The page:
Yes, I have neglected it so much. But you can really learn a lot from drawing from real life rather than picture references. Pictures are already an idealization, but if you’re out there in the street, you have to choose the angle, what to include and what to leave out and it can be so unpredictable. I strongly recommend sitting down in front of the mirror and doing a self portrait – or a hundred of them if you can’t find anybody else to sit still for this long duration. You’ll be surprised how hard it can be even to convince yourself to stay in the same pose for a long enough time. Sooner or later, people will start wondering if you might be ever so slightly narcissistic for constantly drawing yourself and that is the moment where you ask them to sit for you! How can they refuse?
Portraits can be really really hard, especially since most of us have drawn faces as kids and the “codes” rest with us. We think we know what an eye, a mouth and a nose looks like, so we go with that gut feeling instead of looking. I don’t know if there is any way around that. I suppose it all comes down to the before mentioned “Quantity above all” – do it a lot, and you’ll learn.
Also, if you’re trying to do a portrait, but everything seems wrong, try turning your (or your model’s) head – and NO smiling!
So what if you’re self-conscious about drawing your face, or you can’t draw your face, or… you don’t have a face or something?
5. Why not
Draw your own hand
Your hand is literally attached to your body. Wherever you go, you bring it with you. Hands are beautiful, they have interesting texture, shady cracks and bright highlights. Some even have hair on them, and they’re a part of the human organism which means that they follow the same rules that compose the whole body. Drawing hands is a great way to learn about these generalities that make up every human being. In fact after drawing loads of hands for a long period, my portraits got better even though it was something I didn’t exercise!
So DO draw your hand
6. Unless you don’t want to, then
Draw whatever you feel like
A five-headed bodyless portrait of multiplemichael, a Rembrandt study done with a t-square, my shoe and a little fixture for holding a desk-lamp
There may be a lot of things that you ought to draw, or that you think that you ought to draw in order to get better. Or maybe you think that you have to draw naked people because that’s what artists do, even though you just want to draw giraffes or spaceships. Maybe you even have some art teacher or a well-meaning mentor who advocates some kind of method or some kind of drawing that has proven helpful for him or her, but you just don’t feel like it.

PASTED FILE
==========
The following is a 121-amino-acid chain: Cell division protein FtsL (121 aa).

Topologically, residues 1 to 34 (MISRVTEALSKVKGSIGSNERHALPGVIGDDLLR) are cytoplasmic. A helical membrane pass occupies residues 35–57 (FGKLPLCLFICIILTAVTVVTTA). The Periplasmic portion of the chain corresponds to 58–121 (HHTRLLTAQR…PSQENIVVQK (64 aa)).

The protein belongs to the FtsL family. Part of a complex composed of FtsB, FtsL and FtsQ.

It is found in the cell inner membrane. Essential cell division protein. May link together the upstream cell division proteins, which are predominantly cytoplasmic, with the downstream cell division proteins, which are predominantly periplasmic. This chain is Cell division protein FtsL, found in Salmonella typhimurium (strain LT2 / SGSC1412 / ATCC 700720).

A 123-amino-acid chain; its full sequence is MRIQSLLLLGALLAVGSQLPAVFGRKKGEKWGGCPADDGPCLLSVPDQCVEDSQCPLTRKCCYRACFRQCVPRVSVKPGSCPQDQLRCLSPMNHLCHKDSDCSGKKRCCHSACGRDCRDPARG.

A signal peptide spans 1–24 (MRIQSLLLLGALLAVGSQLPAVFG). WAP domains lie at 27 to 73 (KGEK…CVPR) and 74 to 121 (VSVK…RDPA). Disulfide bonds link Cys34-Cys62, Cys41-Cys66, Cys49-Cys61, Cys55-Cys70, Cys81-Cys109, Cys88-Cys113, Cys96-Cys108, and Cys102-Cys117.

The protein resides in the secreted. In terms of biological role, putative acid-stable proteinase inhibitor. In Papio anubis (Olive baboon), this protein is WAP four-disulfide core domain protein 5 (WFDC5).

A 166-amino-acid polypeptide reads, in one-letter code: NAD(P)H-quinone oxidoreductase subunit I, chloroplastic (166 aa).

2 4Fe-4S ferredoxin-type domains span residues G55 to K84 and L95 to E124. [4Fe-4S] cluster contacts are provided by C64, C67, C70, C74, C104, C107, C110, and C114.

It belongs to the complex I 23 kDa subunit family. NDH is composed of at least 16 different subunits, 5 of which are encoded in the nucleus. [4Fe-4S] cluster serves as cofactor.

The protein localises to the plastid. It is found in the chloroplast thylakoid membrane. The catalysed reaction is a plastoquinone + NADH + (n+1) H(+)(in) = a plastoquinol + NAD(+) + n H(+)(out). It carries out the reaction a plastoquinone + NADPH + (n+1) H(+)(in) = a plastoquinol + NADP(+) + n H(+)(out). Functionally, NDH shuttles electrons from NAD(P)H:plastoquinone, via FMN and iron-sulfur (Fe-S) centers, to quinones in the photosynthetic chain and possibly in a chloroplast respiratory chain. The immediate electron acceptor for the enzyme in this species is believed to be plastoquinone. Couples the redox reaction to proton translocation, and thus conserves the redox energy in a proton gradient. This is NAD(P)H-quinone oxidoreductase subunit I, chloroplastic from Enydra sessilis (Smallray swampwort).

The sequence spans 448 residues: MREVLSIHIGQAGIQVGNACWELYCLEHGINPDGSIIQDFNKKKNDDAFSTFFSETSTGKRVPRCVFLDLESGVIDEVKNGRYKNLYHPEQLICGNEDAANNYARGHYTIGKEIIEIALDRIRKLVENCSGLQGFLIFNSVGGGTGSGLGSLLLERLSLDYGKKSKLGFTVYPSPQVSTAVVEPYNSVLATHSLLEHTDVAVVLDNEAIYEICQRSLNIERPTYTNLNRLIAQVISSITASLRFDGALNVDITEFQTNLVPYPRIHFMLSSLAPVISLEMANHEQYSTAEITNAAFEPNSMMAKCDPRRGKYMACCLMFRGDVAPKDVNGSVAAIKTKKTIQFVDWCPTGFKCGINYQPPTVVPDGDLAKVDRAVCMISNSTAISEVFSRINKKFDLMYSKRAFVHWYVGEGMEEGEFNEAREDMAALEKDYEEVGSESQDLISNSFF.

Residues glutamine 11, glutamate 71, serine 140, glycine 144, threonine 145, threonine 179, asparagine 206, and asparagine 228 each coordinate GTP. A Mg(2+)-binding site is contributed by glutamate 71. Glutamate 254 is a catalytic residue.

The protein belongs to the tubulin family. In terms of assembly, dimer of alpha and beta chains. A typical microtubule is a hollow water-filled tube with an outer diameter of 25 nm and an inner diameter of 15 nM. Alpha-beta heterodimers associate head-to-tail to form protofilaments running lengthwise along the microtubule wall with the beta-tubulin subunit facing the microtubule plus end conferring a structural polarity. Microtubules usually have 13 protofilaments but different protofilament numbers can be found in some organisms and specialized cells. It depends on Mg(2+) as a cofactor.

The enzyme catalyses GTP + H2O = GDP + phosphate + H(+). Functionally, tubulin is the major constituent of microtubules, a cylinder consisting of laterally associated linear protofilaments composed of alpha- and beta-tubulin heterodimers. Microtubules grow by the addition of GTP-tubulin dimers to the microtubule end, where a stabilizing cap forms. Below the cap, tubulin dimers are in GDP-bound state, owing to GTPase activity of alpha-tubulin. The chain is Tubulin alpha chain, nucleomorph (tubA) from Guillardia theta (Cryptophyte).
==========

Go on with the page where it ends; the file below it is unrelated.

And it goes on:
Then just draw whatever you want. I’ve noticed that my pencil drawing got better when i worked with watercolor, my portraits got better when i drew hands and even my sense of perspective has improved while drawing portraits. Drawing is drawing. (Is drawing is drawing is…?) and it doesn’t really matter if you draw houses, horses, hands or.. Heisenberg.. your overall skill will improve, and you’ll eventually be able to draw that bowl of oranges that your drawing teacher so desperately wants you to draw. Just have fun!
And that’s pretty much all i want to say for now!
It’s been four months and thirteen days and I’ve done 319 drawings. I’ve still got so much to improve, sometime I’m quite dissatisfied with my drawings to this point, but then I try to think of the bigger perspective. This is how far I have come after 319 drawings. What will my 1000’th drawing look like?
Why not start doing one drawing daily? Or two, or several? (go register that domain!)
You don’t have 15 minutes a day to draw a quick sketch? Sure you have – do it when there’s commercials in the TV.
And if you do start doing one drawing per day (or if you’re already doing it) – give me your link in the comment section! I’d really like to see them!
And in parting, I just wanted to show you the first drawing that I did the 9th September 2014:
And if you want to check weather I have improved or not, go see today’s drawing!
See you next time! And happy drawing!
I’ll be back after.. Maybe 7 months and 21 days 😉